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Here is a very abbreviated list of some of the songs that have impacted my life - most for the better.1. 'She Loves Me', The Beatles (1963). My parents were, without a doubt, the two most non-musical people on the earth. But my mom loved to listen to the radio, and periodically this song would come on, and my Mom would sing. After a while, I'd tell her to be quiet and let ME sing, since I was obviously a much better singer. We also had a coffee mug up at the cabin that portrayed a cartoon version of the Fab Four singing this song. Also from this time, I liked 'The Unicorn' by the Irish Rovers (1967) - but I think this one is reserved for Canadian tastes only...2. This next song on my list is from the 'for worse' category. When my Dad was mad, he would hum to himself, and if he was really mad, he would hum 'If I Were a Carpenter' (1966, Bobbi Darrin). Hearing this song still makes me nervous. Oddly enough, Dave and I were listening to a Mojo collection the other day - I think it was songs picked by Roger Daltry or something - and one of the songs on that compliation was by the writer of 'If I Were a Carpenter', Tim Hardin - a hard-living guy, by the sounds of it.3. 'Making Plans for Nigel', XTC (1979). This one started the music revolution that is still going on in my head.
4. 'No Mercy', The Stranglers (1977). I didn't hear this song until about ten years after it first came out, but by then it fit my life so well - just listen to the lyrics. That was my life.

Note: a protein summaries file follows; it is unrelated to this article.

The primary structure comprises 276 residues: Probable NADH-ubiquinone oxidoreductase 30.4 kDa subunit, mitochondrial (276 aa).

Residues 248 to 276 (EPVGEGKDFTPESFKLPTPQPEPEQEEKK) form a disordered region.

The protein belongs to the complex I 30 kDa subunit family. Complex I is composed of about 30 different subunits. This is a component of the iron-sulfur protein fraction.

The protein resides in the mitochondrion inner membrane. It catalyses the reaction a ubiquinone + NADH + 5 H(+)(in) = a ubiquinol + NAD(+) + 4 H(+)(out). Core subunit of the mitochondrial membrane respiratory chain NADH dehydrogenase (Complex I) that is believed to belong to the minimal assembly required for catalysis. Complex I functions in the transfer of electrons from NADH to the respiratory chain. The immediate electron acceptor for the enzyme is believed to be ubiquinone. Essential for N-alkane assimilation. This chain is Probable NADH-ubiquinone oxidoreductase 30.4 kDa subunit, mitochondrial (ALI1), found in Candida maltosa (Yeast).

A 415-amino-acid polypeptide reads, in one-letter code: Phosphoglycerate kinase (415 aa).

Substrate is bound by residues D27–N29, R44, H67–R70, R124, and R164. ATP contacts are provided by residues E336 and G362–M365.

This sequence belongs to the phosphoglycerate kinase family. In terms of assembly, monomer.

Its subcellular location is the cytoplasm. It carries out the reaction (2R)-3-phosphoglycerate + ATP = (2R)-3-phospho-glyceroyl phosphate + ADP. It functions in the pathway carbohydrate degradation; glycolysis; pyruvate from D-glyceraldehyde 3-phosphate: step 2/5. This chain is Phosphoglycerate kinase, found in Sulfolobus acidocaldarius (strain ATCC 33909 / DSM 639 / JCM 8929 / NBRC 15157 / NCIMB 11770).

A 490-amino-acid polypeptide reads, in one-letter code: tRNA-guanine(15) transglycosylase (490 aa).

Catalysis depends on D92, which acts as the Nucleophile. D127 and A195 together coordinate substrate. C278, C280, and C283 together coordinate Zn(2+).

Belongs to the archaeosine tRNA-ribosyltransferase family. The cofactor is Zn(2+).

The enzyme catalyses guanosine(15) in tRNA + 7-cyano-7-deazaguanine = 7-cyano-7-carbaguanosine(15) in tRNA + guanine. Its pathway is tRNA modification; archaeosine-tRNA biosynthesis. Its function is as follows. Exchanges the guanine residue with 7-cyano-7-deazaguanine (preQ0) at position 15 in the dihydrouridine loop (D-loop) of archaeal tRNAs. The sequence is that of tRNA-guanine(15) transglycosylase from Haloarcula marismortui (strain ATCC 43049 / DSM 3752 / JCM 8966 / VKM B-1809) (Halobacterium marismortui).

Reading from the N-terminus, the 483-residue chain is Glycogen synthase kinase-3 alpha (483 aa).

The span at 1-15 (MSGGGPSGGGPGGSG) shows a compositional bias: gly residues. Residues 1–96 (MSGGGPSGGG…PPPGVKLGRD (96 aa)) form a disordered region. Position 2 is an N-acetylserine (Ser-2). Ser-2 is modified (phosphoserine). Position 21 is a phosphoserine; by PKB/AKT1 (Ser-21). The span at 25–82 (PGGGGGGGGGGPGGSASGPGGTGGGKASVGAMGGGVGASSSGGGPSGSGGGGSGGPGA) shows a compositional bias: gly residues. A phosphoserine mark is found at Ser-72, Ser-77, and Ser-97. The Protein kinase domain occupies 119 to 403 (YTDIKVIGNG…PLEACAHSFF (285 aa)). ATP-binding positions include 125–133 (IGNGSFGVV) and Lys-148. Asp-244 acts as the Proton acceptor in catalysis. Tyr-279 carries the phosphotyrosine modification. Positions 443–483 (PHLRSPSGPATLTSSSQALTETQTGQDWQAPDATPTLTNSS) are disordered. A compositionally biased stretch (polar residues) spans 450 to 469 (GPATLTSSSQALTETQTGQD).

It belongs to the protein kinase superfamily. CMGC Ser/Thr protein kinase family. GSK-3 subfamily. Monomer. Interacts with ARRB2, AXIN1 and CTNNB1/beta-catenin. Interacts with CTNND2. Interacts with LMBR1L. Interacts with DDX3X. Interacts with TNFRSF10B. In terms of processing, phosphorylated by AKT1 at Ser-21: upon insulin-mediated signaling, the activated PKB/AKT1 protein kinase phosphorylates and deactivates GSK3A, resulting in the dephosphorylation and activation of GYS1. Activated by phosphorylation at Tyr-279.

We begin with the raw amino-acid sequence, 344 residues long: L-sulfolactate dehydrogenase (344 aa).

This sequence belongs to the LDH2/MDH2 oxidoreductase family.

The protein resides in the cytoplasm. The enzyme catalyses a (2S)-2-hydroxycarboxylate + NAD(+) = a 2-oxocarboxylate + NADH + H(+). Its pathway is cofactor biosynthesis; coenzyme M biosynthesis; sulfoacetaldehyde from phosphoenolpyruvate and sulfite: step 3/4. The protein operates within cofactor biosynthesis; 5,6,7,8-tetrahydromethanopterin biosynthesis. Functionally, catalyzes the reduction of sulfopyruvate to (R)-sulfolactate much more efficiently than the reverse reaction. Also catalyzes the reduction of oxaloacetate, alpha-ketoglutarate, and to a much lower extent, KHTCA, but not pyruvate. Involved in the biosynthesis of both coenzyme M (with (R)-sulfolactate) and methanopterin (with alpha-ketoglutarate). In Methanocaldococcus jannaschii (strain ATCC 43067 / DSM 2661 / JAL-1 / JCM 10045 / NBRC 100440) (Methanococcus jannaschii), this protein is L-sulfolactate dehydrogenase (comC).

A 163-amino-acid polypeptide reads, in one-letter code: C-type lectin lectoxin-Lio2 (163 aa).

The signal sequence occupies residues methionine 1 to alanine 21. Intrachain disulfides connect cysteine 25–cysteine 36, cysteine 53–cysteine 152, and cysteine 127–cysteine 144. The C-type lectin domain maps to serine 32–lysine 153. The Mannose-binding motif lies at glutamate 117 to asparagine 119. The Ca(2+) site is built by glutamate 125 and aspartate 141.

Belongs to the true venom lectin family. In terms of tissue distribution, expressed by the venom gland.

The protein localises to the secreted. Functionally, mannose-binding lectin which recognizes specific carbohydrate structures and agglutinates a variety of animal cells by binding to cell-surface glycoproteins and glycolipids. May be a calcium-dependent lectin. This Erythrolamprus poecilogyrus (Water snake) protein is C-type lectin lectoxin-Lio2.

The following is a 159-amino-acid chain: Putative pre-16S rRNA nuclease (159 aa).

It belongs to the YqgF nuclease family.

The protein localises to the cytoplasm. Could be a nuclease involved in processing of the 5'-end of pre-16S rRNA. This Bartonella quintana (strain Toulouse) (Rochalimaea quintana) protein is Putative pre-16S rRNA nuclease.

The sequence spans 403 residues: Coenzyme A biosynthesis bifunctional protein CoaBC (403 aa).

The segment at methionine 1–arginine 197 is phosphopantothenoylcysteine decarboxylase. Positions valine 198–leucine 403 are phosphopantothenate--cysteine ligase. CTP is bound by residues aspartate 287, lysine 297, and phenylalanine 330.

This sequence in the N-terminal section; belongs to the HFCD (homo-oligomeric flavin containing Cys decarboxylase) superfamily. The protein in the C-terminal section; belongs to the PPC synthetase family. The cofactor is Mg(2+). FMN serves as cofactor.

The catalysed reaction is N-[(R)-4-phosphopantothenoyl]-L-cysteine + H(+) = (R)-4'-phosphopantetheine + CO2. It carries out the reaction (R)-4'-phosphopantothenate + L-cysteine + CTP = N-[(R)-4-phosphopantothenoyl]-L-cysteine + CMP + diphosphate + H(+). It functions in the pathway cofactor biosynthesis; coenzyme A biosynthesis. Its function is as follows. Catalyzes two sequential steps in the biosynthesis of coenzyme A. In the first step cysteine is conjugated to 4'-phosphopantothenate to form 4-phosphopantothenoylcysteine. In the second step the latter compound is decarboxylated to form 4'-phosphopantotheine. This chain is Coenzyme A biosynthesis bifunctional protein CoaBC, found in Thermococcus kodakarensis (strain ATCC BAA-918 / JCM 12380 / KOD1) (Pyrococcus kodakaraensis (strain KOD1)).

5. 'Express Kundolini', Love and Rockets (1986). And for those moments when I wasn't "sweatin' buckets, hopin' that you'd get it right" (see #4, above), I was down at the Luv-A-Fair, dancing to Love and Rockets and the Express Kundolini. All aboard!6. At about the same time in my life, along came Echo and the Bunnymen, who provided me with the soundtrack for a whole decade. 'The Puppet' (1981), 'The Cutter' (1983), 'The Killing Moon' (1984), 'Bring on the Dancing Horses' (1985), and 'Villiers Terrace' (1980) still fill me with nostalgia for that beautiful lost decade. Sometimes I think I'm the only person in the world who liked the eighties. And I LOVED those Echo and the Bunnymen hairstyles. Baby!!7. Then along came the '90s, a musical wasteland. About the only thing that kept me going was Sloan, and more specifically, their fantastic lyrics - try 'Snowsuit Sound' (1994) if you've never heard them.8. The late '90s was saved by The Beta Band and their fantastic, multi-layered songs, such as 'Inner Meet Me' (1997). And nothing could beat their live show, either.9. I was saddened when the Beta Band called it a day, but soon another multi-talented, multi-layered band from Britain came along - but this one had different stripes. Sixties samples mixed with '80s chants, add some hip hop and some dance, and what do you have? The Go! Team. For the highest energy sound, listen to either 'Lady Flash' or 'Panther Dash' (2005) - both sound, to me, like pure, unadulterated happiness.10. 'John Wayne Gacy, Jr.' by Sufjan Stevens (2005) - How can someone write such a beautiful song about such a horrible topic? It's paradoxical. And that, I guess, is Sufjan Stevens in a nutshell. Image from musicclub.it/